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People of Morley, Alta., divided

0221 McDougallChurch
This path, photographed on Feb. 18, 2020, once led visitors to the 142-year-old McDougall Memorial United Church near Morley, Alta., until the church was burned down on May 22, 2017. Efforts to reconstruct the historic church have divided the local Stoney Nakoda community, as to some it is a reminder of the abuse once suffered at the local residential school. CLAIRE THEOBALD/Photo

Efforts to rebuild a church that stood in Stoney Nakoda territory in Morley, Alta., for 140 years before it was destroyed by fire under suspicious circumstances are dividing a community and calling into question what reconciliation means.

Brenda McQueen, the great-great-great granddaughter of George McDougall – who founded the Methodist mission and settlement of Morleyville in 1875 and built the McDougall Memorial United Church – and president of the McDougall Stony Mission Society, is leading the charge to reconstruct the historic church to preserve the history of the settlement.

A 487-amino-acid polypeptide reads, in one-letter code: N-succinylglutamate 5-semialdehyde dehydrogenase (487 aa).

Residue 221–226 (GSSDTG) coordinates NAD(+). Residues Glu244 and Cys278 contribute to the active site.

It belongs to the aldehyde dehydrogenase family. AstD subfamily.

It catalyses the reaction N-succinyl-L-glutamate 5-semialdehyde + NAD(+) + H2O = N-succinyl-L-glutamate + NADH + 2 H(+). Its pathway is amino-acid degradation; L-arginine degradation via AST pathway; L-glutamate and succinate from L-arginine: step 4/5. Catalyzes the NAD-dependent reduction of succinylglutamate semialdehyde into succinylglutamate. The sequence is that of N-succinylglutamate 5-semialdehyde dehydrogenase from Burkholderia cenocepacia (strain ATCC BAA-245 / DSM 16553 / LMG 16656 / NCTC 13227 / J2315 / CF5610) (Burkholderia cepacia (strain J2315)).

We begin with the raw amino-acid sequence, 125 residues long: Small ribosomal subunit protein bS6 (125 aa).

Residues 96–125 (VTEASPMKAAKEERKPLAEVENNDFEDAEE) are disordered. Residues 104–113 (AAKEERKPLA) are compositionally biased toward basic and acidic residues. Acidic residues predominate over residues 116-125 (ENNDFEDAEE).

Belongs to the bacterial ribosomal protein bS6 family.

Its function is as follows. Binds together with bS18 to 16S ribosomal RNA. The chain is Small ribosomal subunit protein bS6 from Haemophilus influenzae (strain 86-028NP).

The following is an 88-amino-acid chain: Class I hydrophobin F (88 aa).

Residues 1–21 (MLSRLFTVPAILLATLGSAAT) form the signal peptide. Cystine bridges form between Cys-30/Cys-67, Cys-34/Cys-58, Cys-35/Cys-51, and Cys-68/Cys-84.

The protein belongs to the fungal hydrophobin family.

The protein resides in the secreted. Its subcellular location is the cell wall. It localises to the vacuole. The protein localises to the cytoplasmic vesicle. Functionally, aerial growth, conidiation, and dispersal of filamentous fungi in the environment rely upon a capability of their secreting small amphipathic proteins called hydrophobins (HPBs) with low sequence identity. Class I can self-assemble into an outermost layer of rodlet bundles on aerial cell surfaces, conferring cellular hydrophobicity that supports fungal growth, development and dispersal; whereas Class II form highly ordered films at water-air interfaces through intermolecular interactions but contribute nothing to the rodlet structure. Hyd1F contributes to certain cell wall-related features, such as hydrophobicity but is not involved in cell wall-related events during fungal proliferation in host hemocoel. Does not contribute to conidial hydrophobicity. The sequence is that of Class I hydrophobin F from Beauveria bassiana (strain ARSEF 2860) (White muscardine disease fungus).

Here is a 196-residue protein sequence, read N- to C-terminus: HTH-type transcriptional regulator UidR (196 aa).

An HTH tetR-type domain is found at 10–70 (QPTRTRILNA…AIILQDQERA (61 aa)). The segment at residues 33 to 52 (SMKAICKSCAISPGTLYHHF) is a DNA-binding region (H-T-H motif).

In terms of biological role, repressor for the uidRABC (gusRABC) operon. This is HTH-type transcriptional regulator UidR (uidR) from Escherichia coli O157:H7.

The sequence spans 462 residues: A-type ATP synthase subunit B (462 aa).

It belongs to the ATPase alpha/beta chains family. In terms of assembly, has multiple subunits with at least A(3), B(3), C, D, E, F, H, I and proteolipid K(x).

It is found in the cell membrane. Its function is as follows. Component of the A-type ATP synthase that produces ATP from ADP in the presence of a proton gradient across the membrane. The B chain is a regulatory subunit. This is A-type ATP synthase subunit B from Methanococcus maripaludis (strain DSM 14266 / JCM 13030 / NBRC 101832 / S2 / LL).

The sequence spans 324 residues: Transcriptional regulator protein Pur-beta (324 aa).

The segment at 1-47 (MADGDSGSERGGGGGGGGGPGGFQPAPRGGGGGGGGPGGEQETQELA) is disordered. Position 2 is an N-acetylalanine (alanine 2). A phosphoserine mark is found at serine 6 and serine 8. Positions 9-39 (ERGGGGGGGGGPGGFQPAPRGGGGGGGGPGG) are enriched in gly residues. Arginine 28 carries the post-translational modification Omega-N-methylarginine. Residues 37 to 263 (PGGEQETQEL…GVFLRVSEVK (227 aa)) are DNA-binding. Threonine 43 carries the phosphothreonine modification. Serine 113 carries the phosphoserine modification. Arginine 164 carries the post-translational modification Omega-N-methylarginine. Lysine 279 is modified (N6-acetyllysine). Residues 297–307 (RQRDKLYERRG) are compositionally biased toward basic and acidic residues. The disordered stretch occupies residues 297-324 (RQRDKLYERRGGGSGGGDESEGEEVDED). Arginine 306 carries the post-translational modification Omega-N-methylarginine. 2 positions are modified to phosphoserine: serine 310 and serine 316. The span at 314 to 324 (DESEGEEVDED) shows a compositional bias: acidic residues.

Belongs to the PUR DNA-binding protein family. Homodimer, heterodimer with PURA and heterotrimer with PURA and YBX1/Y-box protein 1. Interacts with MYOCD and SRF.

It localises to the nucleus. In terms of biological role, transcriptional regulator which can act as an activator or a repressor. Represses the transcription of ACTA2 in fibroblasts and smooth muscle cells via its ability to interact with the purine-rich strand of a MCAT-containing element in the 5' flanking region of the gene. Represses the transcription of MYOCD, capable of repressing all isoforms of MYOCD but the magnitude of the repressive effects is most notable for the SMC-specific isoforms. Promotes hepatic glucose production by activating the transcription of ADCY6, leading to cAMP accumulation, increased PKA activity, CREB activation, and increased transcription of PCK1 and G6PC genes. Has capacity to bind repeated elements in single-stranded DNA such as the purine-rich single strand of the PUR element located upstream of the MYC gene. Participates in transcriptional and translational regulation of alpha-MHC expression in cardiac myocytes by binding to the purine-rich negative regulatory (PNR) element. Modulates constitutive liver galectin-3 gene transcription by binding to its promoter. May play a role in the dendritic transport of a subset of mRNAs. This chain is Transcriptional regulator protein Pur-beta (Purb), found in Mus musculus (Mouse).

The Stoney Nakoda people’s relationship with the church, tied to the troubled history of the Morley Indian Residential School, is more complex, with many seeing the church as a reminder of the abuse suffered there at the hands of so-called holy men and women.

While councillors for the Municipal District of Bighorn mull an appeal over the church’s redevelopment permit filed by the Stoney Tribal Administration, the question being asked is whether history is sometimes better left in the ground.

Local Journalism Initiative reporter Claire Theobald visited Morley last week to hear from community members about this issue. Check our website tomorrow to read her three-part series.


Claire Theobald,  Local Journalism Initiative Reporter

About the Author: Claire Theobald, Local Journalism Initiative Reporter

Claire Theobald is a Local Journalism Initiative reporter for Great West Newspapers based in St. Albert, Alta.
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